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Joint Aspiration

What is joint aspiration?

Joint aspiration is a way to remove fluid from a joint. It is also called arthrocentesis

When is it used?

The procedure is used to:

  • Remove uncomfortable amounts of fluid from a joint.
  • Get a sample of joint fluid for testing.

Infection, gout, and other problem can cause fluid to form in joints. The fluid can cause pain and swelling. Testing joint fluid can help your healthcare provider figure out the cause of your symptoms.

How do I prepare for this procedure?

Follow any instructions your healthcare provider gives you.

What happens during the procedure?

Your healthcare provider will clean the area around the joint. You may be given a local anesthetic to numb the area so the procedure will not be painful.

Your provider will insert a needle into the joint and withdraw fluid. After removing the needle, your provider will put pressure on the place where the needle was inserted and may put a bandage on it. Your provider may use ultrasound or X-rays to guide the needle.

The fluid sample will be tested in a lab.

You may be given shots into the joint to prevent inflammation.

What happens after the procedure?

  • You can go home after the procedure.
  • You may need to put ice on the joint 20 to 30 minutes every 3 or 4 hours until the pain goes away.
  • You may need to put an elastic bandage on the joint.
  • For pain you may take acetaminophen, aspirin, or medicine prescribed by your healthcare provider.
    • Nonsteroidal anti-inflammatory medicines (NSAIDs), such as ibuprofen, naproxen, and aspirin, may cause stomach bleeding and other problems. These risks increase with age. Read the label and take as directed. Unless recommended by your healthcare provider, do not take for more than 10 days for any reason.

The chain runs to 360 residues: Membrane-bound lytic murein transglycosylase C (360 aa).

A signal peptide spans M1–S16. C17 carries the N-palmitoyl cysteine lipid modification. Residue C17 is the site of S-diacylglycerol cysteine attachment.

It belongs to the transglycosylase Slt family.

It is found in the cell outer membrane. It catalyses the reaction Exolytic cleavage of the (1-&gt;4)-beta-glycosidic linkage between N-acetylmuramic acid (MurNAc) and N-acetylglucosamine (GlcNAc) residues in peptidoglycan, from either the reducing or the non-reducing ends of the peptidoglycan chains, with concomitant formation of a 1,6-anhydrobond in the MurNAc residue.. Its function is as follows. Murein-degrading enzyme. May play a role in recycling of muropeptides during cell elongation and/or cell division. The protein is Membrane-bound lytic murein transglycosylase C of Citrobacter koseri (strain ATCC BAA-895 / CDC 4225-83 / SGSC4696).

• Check with your healthcare provider before you give any medicine that contains aspirin or salicylates to a child or teen. This includes medicines like baby aspirin, some cold medicines, and Pepto-Bismol. Children and teens who take aspirin are at risk for a serious illness called Reye's syndrome.
  • You should avoid stressing the joint. For example, avoid walking too much if fluid was removed from your knee or toe. Avoid lifting objects if fluid was removed from your wrist or elbow.

Ask your healthcare provider what other steps you should take and when you should come back for a checkup.

What are the benefits of this procedure?

Removing fluid may help your joint feel better. The procedure may also help your healthcare provider make a better diagnosis.

What are the risks associated with this procedure?

  • A local anesthetic may not numb the area quite enough and you may feel some minor discomfort. Also, in rare cases, you may have an allergic reaction to the drug used in this type of anesthesia.
  • More fluid may form in the joint.
  • You may develop infection or bleeding.

You should ask your healthcare provider how these risks apply to you.

When should I call my healthcare provider?

Call your provider right away if:

  • You have swelling.
  • There is drainage from the puncture area.
  • You develop a fever higher than 101.5° F (38.6° C).
  • You have pain that gets worse even though you are taking pain medicine.
  • The area is red and warm.

Call during office hours if:

  • You have questions about the procedure or its result.
  • You want to make another appointment.
Developed by RelayHealth.
Published by RelayHealth.
Last modified: 2011-08-15
Last reviewed: 2011-06-12
This content is reviewed periodically and is subject to change as new health information becomes available. The information is intended to inform and educate and is not a replacement for medical evaluation, advice, diagnosis or treatment by a healthcare professional.
© 2011 RelayHealth and/or its affiliates. All rights reserved.
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